The God of Small Animals

“I’m sorry,” the veterinarian says. “She’s passed on.”
And so I weep.

I drive home with the knowledge that she will be gone forever. Tears in my eyes, scars on my heart, I try my hardest not to think about all the times we had, but find that they come regardless.
Me, driving to the shelter—
Me, picking her up—
Bringing her home, tucking her in, making her feel like she’d fit in—
The thoughts are cancerous in their portrayal, and ever persistent in their attempts to eat away at my sanity. I’ve already cried so many tears, and have faced so many battles, and it’s been less than ten minutes since I’ve left the animal hospital.
To think that she is gone, after all this time, is improbable. 
But the stars don’t lie, nor do the bite marks on my wrist.
She is gone.
And there is nothing I can do about it.

After the Flood

The net is filled with fish on this hot and unforgiving morning. Thrashing about, they are full of life and vigor—and soon, will be in me and my family’s stomachs.
If I can pull them up.
Normally, this would not be an issue; because as a girl of seventeen, I should be strong and full of resolve. Unfortunately for me, fate has dealt me a heavy hand, and left my body with terrible suffering.
You have to do it is the thought that keeps repeating itself in my head. You have to.
I am not the only mouth I have to feed on this hot and unforgiving day. My sister, Dahlia, has been asking for food since last night, and my father—
I sigh.
My father’s condition has worsened. No longer can he bear heavy burdens upon his back or shoulders, whether real or imagined. For that reason, the task of fishing has fallen to me.
And I cannot dawdle.
I can already see them moving in the distance, circling the boat they know will eventually provide them food. Their wicked fins are traitorous to my conscience, and even more threatening to my body.
It will not be long before the sharks are drawn.

The Black Wedding

They once called me a Beautiful One.
Now I hang my head in shame.
It isn’t hard for me to do so, considering all that has happened. With rotten fruit on my feet and vegetable stains on my dress, it’s impossible for me to face a crowd who once adored me, let alone the man who is now my husband.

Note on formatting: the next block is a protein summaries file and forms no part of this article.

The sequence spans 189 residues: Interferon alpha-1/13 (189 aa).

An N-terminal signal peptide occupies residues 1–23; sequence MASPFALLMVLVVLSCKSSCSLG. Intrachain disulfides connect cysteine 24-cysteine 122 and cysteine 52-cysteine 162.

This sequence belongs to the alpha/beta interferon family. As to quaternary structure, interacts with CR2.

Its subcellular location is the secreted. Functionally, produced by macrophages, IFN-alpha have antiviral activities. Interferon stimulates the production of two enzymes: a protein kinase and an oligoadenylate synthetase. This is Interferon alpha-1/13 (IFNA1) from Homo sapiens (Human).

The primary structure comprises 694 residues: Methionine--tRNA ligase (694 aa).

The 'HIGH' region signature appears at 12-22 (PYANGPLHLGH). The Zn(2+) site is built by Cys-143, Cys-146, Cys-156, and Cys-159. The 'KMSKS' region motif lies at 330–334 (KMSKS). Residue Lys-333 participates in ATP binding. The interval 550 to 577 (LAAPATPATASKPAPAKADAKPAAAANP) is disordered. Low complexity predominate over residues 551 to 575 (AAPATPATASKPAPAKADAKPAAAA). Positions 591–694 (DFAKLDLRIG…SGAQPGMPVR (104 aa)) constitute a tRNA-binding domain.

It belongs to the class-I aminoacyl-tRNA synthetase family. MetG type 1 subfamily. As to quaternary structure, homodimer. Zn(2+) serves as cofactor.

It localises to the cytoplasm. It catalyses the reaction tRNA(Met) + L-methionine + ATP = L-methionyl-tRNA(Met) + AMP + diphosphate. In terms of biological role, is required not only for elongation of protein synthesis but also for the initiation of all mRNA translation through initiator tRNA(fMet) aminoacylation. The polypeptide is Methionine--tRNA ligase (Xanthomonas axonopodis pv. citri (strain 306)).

Let me explain:
My name is Emily, and I was chosen by a Gentlewoman of the State, from the many girls of  the small settlement of Gladberry, to become a Beautiful One: a girl whose place within the Glittering City is judged not by the people, but the country. Our great Countess, Aa’eesha Dane, created this Process in order to sustain the gene pool of the Great South, and create her vision of a beautiful, perfect race. 

The Stairway to Heaven

The sun shines warmly on the working men’s backs as they make the final adjustments to the greatest feat of engineering known to mankind. Even from so far below they can be seen. Like titans they maneuver the arduous passes, braving the inspiring heights, carrying tools and materials and everything else they could possibly need. For some, it would have been deemed an impossible task. But for our people, it is our only hope.

After one-hundred years of suffering, of anguish, of nearly-unstoppable construction during the Blight that has ruined our world, the Stairway to Heaven is finally drawing to completion.

And I am alive to see it happen.

Smoke and Bone

The day begins like any other: with a trip to temple. Dressed in a simple tunic and a pair of trousers, and wearing nice black shoes, I prepare for a morning of services on a day during which the sun is shining brightly, and the clouds are just beginning to draw forward.
“Bryce,” my grandmother says. “Are you almost ready?”
“Yes, Grandma,” I say, lifting my eyes to face her.
Grandma Nona smiles as she looks at me, then says, “Good. We should get going now. They’ll start without us if we don’t hurry.”
“But what about Mom and Dad?” I ask as she takes hold of her walking stick and leads me to the door. “Aren’t they coming?”
“They’re on wall duty today, dear. They’re watching the skies.”

The Town that Hides at Dusk

I live in the town that hides at dusk.
This is a ritual repeated daily, and has been for as long as I can remember.  Ever since I was a little girl, young and small and full of fear, my family has locked our door, shuttered our windows, brandished our weapons, and lit our candles, all before the day has expired.
Tonight is no different.
As the sun begins to fall, and the people retreat into their homes, I consider, for just one moment, what might happen if I stepped outside after dark.
Then I remember the code.
Never look.
Never interfere.
And above all: never go outside at night.

The Devil is a Man in Red

The Devil is a man in red. With eyes like amber and lips like honey, he seeks his prey as if he is a man desperate and hungry—and longing, it would seem, for his salvation.
On this night, so horribly cold out of the summer blue, he searches for his next victim on the streets of Austin, Texas. Tongue laced with fire, heart made of ice, he walks the road called 6 with abandon that comes naturally for a creature with his affliction. His eyes dance between the landscapes of buildings tall and broad, bright and dim. His gaze falls upon buildings modern and old, brick and mortar, lit and unlit, until eventually he comes upon the clubs where young men dance until they go home with one another.